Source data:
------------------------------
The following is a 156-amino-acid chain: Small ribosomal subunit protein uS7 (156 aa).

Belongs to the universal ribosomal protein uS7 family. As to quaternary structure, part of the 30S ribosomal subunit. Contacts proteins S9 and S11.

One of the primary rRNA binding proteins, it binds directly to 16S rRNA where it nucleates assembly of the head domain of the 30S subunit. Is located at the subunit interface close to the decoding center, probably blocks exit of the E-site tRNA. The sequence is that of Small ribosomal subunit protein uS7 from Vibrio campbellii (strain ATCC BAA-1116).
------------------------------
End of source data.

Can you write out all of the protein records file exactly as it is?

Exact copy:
The following is a 156-amino-acid chain: Small ribosomal subunit protein uS7 (156 aa).

Belongs to the universal ribosomal protein uS7 family. As to quaternary structure, part of the 30S ribosomal subunit. Contacts proteins S9 and S11.

One of the primary rRNA binding proteins, it binds directly to 16S rRNA where it nucleates assembly of the head domain of the 30S subunit. Is located at the subunit interface close to the decoding center, probably blocks exit of the E-site tRNA. The sequence is that of Small ribosomal subunit protein uS7 from Vibrio campbellii (strain ATCC BAA-1116).